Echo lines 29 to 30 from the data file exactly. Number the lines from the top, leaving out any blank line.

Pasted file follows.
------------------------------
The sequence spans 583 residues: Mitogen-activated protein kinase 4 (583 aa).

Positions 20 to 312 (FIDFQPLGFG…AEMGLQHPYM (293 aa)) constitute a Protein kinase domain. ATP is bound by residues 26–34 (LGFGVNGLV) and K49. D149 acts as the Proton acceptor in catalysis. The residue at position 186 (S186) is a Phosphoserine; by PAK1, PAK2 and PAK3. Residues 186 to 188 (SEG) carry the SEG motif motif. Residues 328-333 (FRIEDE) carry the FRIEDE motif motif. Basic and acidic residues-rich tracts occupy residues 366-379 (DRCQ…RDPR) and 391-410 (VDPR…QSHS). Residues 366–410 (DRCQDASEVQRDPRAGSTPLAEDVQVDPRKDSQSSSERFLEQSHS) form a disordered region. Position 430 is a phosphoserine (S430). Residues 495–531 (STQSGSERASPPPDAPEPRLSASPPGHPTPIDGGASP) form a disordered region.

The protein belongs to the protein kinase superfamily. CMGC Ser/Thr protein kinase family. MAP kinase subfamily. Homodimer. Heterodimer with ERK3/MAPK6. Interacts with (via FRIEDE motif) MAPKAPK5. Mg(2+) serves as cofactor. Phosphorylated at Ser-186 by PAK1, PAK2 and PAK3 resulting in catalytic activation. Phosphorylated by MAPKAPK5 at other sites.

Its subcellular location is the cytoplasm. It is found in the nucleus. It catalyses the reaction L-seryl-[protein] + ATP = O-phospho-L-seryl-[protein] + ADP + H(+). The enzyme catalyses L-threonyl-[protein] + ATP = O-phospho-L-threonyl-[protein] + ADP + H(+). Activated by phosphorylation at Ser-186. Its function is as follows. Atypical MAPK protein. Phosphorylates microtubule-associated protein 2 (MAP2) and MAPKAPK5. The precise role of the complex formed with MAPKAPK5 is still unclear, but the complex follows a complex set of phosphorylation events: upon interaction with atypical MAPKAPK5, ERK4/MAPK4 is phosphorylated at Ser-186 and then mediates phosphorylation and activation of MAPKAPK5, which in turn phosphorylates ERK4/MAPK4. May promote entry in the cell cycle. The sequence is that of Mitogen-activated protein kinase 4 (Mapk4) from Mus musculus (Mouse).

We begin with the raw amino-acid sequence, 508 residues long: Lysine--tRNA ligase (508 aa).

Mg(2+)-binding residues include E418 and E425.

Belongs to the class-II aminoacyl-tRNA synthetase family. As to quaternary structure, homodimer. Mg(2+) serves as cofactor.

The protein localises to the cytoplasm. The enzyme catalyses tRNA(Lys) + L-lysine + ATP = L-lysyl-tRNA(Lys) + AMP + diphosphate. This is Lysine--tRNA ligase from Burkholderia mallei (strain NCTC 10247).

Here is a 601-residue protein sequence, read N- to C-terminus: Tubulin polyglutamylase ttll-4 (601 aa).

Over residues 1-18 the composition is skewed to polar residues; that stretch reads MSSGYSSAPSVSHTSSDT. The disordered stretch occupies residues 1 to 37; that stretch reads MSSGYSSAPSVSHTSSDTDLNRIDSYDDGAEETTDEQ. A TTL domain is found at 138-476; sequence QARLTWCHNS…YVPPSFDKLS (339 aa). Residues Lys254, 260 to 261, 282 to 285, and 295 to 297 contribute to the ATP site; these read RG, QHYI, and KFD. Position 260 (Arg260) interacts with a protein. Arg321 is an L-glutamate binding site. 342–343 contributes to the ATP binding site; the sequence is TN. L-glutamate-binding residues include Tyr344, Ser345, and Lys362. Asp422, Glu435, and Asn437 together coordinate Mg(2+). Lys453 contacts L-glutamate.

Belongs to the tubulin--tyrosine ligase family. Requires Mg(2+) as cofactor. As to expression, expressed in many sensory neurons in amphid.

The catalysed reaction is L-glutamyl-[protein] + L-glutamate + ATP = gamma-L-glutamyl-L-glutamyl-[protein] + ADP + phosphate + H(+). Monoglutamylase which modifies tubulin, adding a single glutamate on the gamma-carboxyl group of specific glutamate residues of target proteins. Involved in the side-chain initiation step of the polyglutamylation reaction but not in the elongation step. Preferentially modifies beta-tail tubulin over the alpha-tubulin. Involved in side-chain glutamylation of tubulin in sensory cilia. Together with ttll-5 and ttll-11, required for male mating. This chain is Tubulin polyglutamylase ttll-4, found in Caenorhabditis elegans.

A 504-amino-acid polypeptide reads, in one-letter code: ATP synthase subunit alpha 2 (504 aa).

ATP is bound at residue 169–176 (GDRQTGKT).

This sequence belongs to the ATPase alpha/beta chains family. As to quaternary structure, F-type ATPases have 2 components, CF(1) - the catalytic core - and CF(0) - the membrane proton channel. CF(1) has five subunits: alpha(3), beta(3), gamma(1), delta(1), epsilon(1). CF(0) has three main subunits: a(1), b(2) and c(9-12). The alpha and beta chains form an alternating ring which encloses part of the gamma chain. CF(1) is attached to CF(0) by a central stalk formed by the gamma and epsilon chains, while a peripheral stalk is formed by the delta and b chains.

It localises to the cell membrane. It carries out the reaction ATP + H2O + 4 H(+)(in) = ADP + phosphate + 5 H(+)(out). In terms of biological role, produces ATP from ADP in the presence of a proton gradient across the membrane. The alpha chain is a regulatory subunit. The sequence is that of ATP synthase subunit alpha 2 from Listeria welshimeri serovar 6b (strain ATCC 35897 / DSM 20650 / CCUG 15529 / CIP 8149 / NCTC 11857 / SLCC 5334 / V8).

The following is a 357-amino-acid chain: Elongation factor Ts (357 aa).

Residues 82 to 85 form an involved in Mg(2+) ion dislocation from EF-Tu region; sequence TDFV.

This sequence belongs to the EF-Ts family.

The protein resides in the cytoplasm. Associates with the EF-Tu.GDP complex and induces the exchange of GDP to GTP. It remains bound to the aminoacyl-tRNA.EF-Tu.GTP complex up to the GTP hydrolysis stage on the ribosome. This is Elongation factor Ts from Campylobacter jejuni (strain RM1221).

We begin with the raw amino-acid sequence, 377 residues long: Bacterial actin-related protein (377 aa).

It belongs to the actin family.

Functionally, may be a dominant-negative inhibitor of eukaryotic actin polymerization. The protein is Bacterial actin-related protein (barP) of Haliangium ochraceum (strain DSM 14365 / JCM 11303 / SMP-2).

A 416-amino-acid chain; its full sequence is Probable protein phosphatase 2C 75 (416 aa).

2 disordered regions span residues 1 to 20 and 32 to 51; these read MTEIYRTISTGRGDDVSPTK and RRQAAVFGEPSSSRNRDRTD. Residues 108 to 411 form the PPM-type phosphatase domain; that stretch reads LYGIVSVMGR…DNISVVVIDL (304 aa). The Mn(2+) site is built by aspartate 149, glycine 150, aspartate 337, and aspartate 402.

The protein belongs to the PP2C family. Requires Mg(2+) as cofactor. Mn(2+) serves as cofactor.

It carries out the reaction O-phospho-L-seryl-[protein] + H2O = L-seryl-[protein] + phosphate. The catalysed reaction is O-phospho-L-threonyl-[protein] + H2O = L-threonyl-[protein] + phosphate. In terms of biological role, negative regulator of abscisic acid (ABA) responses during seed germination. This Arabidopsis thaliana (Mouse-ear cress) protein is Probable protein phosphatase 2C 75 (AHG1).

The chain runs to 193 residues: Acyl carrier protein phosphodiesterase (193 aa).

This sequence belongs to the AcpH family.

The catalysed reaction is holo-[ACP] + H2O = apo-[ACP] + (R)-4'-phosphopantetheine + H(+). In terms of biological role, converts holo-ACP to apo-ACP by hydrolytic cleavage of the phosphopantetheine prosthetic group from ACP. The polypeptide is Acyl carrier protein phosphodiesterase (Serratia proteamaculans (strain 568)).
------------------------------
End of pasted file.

This sequence belongs to the AcpH family.

The catalysed reaction is holo-[ACP] + H2O = apo-[ACP] + (R)-4'-phosphopantetheine + H(+). In terms of biological role, converts holo-ACP to apo-ACP by hydrolytic cleavage of the phosphopantetheine prosthetic group from ACP. The polypeptide is Acyl carrier protein phosphodiesterase (Serratia proteamaculans (strain 568)).